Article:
It’s easy to forget that Crystal Palace have been in the Premier League for almost a decade now. Many expected the south London side to struggle when they were initially promoted from the Championship in 2013, and for a brief spell under Ian Holloway they looked destined for an immediate return to the second tier. However, Tony Pulis laid the foundations that both Alan Pardew and Roy Hodgson used to establish the Eagles as a Premier League club — one that was always capable of causing an upset thanks to the boisterous crowd at Selhurst Park.
There was a brief period where Steve Parish attempted a continental approach, but Frank de Boer’s brief tenure demonstrated the ruthlessness of the Palace board and the significance of top-flight football to the point that the Dutchman was only given four games.
Under Pardew, the club reached the 2016 FA Cup final, and while the camaraderie of a day out at Wembley was all well and good, there was genuine belief when Jason Puncheon put Palace 1-0 up and the dance moves were whipped out in the technical area, that the odds on sites like Betdaq could be stunned. It didn’t happen, as Juan Mata forced extra time and a late Jesse Lingard winner prevented a first major trophy in the club’s history.
When Hodgson left last summer, followed by the release of 13 players at the end of their contracts, it’s fair to say the club was at a crossroads. The future of Palace was going one of two ways and when Patrick Vieira, a relatively inexperienced coach compared to his predecessors — unsuccessful stints at New York City FC and Nice were the only ink penned to paper on an underwhelming managerial CV — a complete juxtaposition to his glistening playing career. And just as quickly the Frenchman was one of the first names tipped for the sack as Palace entered the relegation conversations.
Considering the potential in the Palace squad, this was always a strange discussion. Yes, the core of the squad had been disjointed, but that reluctance to award unwarranted wages to aging players shows Parish is sticking to his philosophy. It’s easy to say that had things not worked out the remorseless swing of the managerial guillotine would have claimed Vieira, but in trusting the squad at his disposal, whilst shrewdly recruiting some exciting additions on a tight budget, Palace is riding the crest of a wave, and look to prepare for a second season under the 45-year-old’s tutelage.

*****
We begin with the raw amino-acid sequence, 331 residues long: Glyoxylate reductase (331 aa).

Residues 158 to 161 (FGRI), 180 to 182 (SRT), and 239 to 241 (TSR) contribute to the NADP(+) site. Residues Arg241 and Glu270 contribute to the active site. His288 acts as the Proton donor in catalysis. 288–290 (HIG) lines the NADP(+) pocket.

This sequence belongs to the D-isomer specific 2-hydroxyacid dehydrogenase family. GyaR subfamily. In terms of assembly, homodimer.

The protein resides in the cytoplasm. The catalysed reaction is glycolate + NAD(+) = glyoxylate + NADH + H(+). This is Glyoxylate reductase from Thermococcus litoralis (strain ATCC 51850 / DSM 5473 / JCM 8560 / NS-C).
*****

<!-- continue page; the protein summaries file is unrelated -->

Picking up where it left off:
The FA Cup run was also something Palace can take great pride in. Despite coming up short in the semi-finals to Chelsea with a 2-0 loss, and former loanee Ruben Loftus-Cheek being the player to inflict the damaging blow, the Eagles gave a good account of themselves and will learn plenty from their run, albeit one that required minimal effort against the likes of Millwall, Hartlepool, Stoke City and a confidence-stricken Everton.
Whilst still some way from being as tactically astute as Jürgen Klopp or Thomas Tuchel, the way Vieira has developed his players certainly deserves more recognition. Michael Olise, although on the bench at the start of the season to be integrated to top flight football, alongside Chelsea loanee Conor Gallagher, have come on leaps and bounds in the last nine months, and after easily dispatching the teams in and around them, Palace has also been a thorn in the side of those higher up in the league.
Although an entertaining side, Vieira has to work on discipline. Currently 14th in the table, you wonder how much better things could have been if some of their 13 draws this season were converted to wins. Palace have been a side guilty of defensive mishaps and it has cost them when it matters most. They’ve conceded more than they’ve scored and this simply has to change if they are to improve further under the Frenchman.
While it’s easy to feel ‘Glad all over’ at the moment, the reality of the situation is that next season could be a challenging one for the Eagles. When a side overachieves, the pressure is on them to replicate those performances, but unless they can secure Gallagher on a permanent move and sway any interest in prized possessions Wilfried Zaha and Olise, then they could be starting from square one come August. It will certainly be interesting to see if this is as good as it gets for Palace, or whether Vieira can inspire them to the next step in their plan and force their way into the periphery of the table’s top half.